The potential of immunotherapy with autologous virus-specific T cells to affect the course of feline immunodeficiency virus (FIV) infection was explored in a group of specific-pathogen-free cats infected with FIV a minimum of 10 months earlier. Popliteal lymph node cells were stimulated by cocultivation with UV-inactivated autologous fibroblasts infected with recombinant vaccinia viruses expressing either FIV gag or env gene products, followed by expansion in interleukin-2. One or two infusions of both Gag- and Env-stimulated cells resulted in a slow increase in FIV-specific gamma interferon-secreting T cells in the circulation of cats. In the same animals, viral set points fluctuated widely during the first 2 to 3 weeks after adoptive transfer and then returned to pretreatment levels. The preexisting viral quasispecies was also found to be modulated, whereas no novel viral variants were detected. Circulating CD4(+) counts underwent a dramatic decline early after treatment. CD4/CD8 ratios remained instead essentially unchanged and eventually improved in some animals. In contrast, a single infusion of Gag-stimulated cells alone produced no apparent modulations of infection.

Adoptive immunotherapy of feline immunodeficiency virus with autologous ex vivo-stimulated lymphoid cells modulates virus and T-Cell subsets in blood

PISTELLO, MAURO
Writing – Original Draft Preparation
;
MATTEUCCI, DONATELLA
Writing – Original Draft Preparation
;
2005

Abstract

The potential of immunotherapy with autologous virus-specific T cells to affect the course of feline immunodeficiency virus (FIV) infection was explored in a group of specific-pathogen-free cats infected with FIV a minimum of 10 months earlier. Popliteal lymph node cells were stimulated by cocultivation with UV-inactivated autologous fibroblasts infected with recombinant vaccinia viruses expressing either FIV gag or env gene products, followed by expansion in interleukin-2. One or two infusions of both Gag- and Env-stimulated cells resulted in a slow increase in FIV-specific gamma interferon-secreting T cells in the circulation of cats. In the same animals, viral set points fluctuated widely during the first 2 to 3 weeks after adoptive transfer and then returned to pretreatment levels. The preexisting viral quasispecies was also found to be modulated, whereas no novel viral variants were detected. Circulating CD4(+) counts underwent a dramatic decline early after treatment. CD4/CD8 ratios remained instead essentially unchanged and eventually improved in some animals. In contrast, a single infusion of Gag-stimulated cells alone produced no apparent modulations of infection.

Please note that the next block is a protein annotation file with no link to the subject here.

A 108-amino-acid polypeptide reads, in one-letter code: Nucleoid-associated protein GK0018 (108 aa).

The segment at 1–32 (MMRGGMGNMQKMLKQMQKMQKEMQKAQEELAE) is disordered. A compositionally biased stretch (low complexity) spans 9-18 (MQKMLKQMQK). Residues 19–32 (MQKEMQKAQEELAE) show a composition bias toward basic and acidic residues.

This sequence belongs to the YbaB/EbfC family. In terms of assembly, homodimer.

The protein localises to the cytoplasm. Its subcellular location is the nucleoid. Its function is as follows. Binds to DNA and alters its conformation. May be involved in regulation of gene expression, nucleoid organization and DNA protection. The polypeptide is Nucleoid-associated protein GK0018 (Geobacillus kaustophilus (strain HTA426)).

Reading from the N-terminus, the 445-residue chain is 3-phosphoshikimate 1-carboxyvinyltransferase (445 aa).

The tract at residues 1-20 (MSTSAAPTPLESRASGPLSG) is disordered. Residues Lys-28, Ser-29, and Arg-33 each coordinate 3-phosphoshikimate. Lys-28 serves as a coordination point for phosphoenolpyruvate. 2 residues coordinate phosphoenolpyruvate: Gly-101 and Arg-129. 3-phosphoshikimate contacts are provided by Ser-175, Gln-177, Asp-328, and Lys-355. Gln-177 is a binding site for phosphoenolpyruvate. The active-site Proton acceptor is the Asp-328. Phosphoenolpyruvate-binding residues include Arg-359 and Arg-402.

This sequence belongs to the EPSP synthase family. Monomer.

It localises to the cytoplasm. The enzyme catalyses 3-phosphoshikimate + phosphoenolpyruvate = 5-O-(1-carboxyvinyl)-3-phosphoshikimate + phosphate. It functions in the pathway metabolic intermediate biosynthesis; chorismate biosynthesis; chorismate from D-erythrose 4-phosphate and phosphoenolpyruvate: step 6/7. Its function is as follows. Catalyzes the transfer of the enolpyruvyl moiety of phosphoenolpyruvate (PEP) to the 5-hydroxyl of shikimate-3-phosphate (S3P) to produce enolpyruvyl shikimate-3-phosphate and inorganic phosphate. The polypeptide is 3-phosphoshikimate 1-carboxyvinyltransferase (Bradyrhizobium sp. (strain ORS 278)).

FLYNN J., N; Pistello, Mauro; Isola, P; Zaccaro, L; DEL SANTO, B; Ricci, E; Matteucci, Donatella; E. BENDINELLI, M.
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Utilizza questo identificativo per citare o creare un link a questo documento: https://hdl.handle.net/11568/181987
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